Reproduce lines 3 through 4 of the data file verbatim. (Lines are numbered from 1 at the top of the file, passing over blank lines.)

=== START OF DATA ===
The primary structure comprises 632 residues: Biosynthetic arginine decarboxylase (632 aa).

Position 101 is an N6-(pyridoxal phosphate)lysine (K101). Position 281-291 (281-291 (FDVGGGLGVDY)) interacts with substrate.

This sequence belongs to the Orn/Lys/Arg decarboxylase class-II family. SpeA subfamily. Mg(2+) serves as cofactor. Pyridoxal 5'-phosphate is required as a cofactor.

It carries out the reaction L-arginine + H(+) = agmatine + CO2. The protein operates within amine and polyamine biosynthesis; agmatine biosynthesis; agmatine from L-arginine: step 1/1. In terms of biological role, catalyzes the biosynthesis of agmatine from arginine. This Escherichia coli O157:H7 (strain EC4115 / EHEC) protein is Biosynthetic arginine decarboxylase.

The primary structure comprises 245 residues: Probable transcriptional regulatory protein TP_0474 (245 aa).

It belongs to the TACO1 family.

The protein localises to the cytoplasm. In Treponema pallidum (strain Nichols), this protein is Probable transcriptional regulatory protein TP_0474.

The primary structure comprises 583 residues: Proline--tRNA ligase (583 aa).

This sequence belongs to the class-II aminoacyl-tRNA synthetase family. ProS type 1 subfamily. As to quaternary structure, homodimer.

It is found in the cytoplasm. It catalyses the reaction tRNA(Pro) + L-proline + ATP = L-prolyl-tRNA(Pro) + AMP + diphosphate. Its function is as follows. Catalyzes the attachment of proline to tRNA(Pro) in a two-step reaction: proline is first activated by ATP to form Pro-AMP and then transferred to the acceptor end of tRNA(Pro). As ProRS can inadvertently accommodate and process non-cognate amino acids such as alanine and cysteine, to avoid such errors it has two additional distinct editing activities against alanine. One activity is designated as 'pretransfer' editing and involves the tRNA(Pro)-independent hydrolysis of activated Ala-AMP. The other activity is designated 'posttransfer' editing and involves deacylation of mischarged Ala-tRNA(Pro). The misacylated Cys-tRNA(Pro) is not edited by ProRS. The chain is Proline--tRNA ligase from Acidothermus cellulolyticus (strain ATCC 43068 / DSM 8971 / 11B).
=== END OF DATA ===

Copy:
This sequence belongs to the Orn/Lys/Arg decarboxylase class-II family. SpeA subfamily. Mg(2+) serves as cofactor. Pyridoxal 5'-phosphate is required as a cofactor.

It carries out the reaction L-arginine + H(+) = agmatine + CO2. The protein operates within amine and polyamine biosynthesis; agmatine biosynthesis; agmatine from L-arginine: step 1/1. In terms of biological role, catalyzes the biosynthesis of agmatine from arginine. This Escherichia coli O157:H7 (strain EC4115 / EHEC) protein is Biosynthetic arginine decarboxylase.